Monday, 17 February 2014

COMMENTARY AND CHEERLEADING: WINTER OLYMPIC NOTES II

The Winter Olympics is a good way for us to test the quality of commentators, because in both the UK and USA most of the sports are not things television covers regularly, and they are not sports with which the audiences are familiar. Figure skating has a wide appeal; when I worked for ABC and we were programming the Calgary games, we aimed for figure skating and the US hockey team for our prime times every night. The skating would rate about 50% higher—remember hockey is basically a regional thing in the US, while skating has the broad, cross-gender appeal that made gymnastics such a big thing in the post-Korbut, Comaneci era.

Figure skating is basically bowling alley ballet, a sport with the dual drawbacks of first requiring make-up, sequinned costumes, music and choreographers to perform and second being subject to judging, with all its attendant history of corruption and fraud. Yet if anything, skating is more popular now than ever, thanks to 'talent' shows like Dancing On Ice. When you think about it, the Olympic format is almost as close to Ted Mack's Amateur Hour as Dancing, or Strictly, or X Factor. The biggest difference being the figure skating judges are locked into a 1950s aesthetic, and susceptible to bribes, but are not fed clever lines by the producers for the audience's entertainment. If anything though, the 'kiss and cry' area at the Olympics is even more OTT than X Factor.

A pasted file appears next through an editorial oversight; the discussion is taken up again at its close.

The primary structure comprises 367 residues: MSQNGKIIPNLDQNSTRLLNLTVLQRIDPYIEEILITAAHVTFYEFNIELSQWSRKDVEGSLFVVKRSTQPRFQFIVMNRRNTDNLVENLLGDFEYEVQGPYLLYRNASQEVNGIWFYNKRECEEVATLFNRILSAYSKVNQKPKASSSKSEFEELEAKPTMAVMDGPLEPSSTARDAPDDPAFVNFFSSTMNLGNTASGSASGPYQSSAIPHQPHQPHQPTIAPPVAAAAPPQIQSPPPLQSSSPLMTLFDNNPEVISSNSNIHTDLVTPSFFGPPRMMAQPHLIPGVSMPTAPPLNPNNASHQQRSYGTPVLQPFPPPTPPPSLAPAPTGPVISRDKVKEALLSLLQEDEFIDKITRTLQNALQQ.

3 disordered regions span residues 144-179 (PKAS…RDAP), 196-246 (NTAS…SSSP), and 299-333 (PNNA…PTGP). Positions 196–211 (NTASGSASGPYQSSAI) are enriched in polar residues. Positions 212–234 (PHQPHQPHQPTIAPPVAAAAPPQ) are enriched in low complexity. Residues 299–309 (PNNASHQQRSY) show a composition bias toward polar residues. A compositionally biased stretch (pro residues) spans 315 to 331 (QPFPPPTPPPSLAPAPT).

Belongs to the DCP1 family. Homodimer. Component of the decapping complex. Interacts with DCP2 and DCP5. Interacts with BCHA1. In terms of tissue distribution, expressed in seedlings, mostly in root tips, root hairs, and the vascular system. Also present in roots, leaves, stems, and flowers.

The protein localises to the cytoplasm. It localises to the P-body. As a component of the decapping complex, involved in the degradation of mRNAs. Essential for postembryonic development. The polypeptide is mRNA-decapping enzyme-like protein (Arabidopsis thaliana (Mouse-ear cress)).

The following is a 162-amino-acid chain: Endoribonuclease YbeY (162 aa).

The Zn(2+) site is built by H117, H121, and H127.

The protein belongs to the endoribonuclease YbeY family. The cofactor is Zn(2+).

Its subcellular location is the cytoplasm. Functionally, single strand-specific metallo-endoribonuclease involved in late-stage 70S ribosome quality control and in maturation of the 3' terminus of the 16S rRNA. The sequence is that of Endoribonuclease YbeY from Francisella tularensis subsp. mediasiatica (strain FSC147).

When I covered Lake Placid, there were 35 medal events; in Sochi there are 98. Sports have been expanded, not often for the better (cf: classic vs freestyle cross country skiing; 'team' figure skating) and new sports have been added, including more judged sports, like freestyle skiing and snowboarding. Of course there are also a couple of events that excite me the way roller derby did when I was 11 years old: short track speedskating and snowboard cross, which are basically the same kind of Ben Hur races, one on ice and the other on snow. But with new sports has come a new, younger audience and a problem for commentators, as I've been discovering watching the BBC coverage.


Snowboarding is analogous to surfing, and the lingo seems to have been built on a gnarly surf base. But surfing has never been in danger of reaching the Olympics. Snowboarding is one of the few sports at the Winter Olympics where the competitors don't dress in lycra bondage gear, and the only one where a competitor (in Vancouver) was barred from the games after testing positive for marijuana, which would imply that it is the only sport where pot is a performance enhancing drug. So it's a young, groovy thing, which means BBC commentators appear to be determined to do the verbal equivalent of a 1440 Yolo flip on every routine. This Jonathan Pearce approach might work on radio, and attract a lot of attention, but it doesn't do much to enlighten the audience. On the other hand, I once asked a snowboarder, while I was doing commentary at the 2005 Winter University Games, what 'huge air' meant, and he said, 'well, like, the air, it was huge'. So now we knew.

On the other hand, you'd think curling would be a natural fit, partly because the Scottish (whoops, I mean British) teams are quite good, and partly because it has the same sort of appeal as snooker, lawn bowls, or even darts. Which means the BBC commentators approach each end with a sort of genteel calm, regardless of how tight the competition is, and even in celebration of a British win have all the reserve of Phil Drabble commiserating with the second place finisher at a sheepdog trial. What would be instructive would be to swap the snowboarding and curling commentary teams around, if only for a day.